Representing the complexity and diversity of contemporary womanhood and bolstering the fight against racism, sexism, and violence, this collection unites powerful new writers, performers, and activists with established poets. Contributors include Elizabeth Acevedo, Sandra Beasley, Jericho Brown, Mahogany L. Browne, Danielle Chapman, Tyehimba Jess, Kimberly Johnson, Jacqueline Jones LaMon, Maureen N. McLane, Joyce Peseroff, Mary Ruefle, Trish Salah, Patricia Smith, Anne Waldman, and Rachel Zucker. –goodreads.com 

What I Liked

One of the main thing I like about this collection of poems is the fact that you can tell it is written by a wide array of women. You can tell they all have different life experiences and circumstances. For me, that is a sign of a well rounded collection. Due to this the poems are very different from one another, but they all share that single thread with one another. Feminism, strong women. This also led to there being so many different voices and I found myself really enjoying the scope of styles and stories that these individuals wrote.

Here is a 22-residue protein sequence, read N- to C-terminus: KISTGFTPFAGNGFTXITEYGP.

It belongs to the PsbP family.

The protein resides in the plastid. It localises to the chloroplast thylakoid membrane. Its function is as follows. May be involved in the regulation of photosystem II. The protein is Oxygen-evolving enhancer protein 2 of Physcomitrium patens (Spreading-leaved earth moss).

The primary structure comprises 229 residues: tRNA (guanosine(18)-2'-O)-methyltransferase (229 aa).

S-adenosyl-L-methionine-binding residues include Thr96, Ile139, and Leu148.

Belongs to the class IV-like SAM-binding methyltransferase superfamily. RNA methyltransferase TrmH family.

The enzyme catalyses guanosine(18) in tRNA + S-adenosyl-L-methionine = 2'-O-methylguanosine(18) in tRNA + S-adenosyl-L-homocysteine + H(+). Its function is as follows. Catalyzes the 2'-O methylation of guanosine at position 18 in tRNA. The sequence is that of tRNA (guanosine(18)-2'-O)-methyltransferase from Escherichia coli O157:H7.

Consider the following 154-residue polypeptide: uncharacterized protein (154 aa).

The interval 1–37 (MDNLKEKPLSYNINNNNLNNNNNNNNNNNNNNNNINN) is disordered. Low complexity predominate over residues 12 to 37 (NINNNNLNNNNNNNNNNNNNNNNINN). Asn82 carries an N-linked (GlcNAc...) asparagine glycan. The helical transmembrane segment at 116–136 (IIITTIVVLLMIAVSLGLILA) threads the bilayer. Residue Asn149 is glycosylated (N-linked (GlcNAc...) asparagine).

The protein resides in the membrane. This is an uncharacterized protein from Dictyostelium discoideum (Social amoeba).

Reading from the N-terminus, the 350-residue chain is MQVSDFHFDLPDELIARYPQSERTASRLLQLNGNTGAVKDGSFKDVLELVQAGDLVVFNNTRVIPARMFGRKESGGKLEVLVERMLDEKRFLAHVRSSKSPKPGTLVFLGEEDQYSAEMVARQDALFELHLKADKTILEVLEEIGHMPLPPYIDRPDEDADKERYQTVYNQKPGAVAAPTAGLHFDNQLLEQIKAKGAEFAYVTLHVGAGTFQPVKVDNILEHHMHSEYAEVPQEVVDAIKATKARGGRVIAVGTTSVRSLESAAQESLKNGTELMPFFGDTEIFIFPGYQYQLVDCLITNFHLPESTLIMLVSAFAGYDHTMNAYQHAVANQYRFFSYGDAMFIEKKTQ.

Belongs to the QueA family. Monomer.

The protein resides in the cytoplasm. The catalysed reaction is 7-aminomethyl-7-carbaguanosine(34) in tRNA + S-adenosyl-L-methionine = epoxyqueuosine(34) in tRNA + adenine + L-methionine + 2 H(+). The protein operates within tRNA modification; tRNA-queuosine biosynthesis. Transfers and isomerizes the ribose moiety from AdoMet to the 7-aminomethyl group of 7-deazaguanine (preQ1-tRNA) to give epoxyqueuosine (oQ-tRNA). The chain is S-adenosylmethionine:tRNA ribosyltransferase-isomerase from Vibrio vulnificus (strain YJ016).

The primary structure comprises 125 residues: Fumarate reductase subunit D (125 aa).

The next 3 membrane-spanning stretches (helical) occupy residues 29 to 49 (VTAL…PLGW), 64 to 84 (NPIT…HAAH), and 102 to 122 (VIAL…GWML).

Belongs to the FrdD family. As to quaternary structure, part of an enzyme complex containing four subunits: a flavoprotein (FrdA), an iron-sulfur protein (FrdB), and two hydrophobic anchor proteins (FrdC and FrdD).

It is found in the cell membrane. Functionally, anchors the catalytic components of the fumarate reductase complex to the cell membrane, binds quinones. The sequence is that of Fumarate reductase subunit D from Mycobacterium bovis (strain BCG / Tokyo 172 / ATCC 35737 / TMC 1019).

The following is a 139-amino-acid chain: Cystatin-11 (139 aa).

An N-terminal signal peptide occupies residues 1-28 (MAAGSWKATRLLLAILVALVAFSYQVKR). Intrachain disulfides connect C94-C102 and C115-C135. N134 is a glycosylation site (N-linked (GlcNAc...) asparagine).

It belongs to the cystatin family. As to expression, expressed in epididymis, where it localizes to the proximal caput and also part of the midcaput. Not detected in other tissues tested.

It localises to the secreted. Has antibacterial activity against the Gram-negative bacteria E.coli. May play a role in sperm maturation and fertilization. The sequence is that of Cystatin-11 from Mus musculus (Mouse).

Another thing I liked about this was the fact that this was a collection labeled as feminist and was truly feminist. It talked about equality of all. There were poems that dealt with race, violence, and of course gender issues. It was a nice seeing a collection and a book labeled as feminist saying “All. All. All!” instead of “Us. Us. Us!”

What I Didn’t Like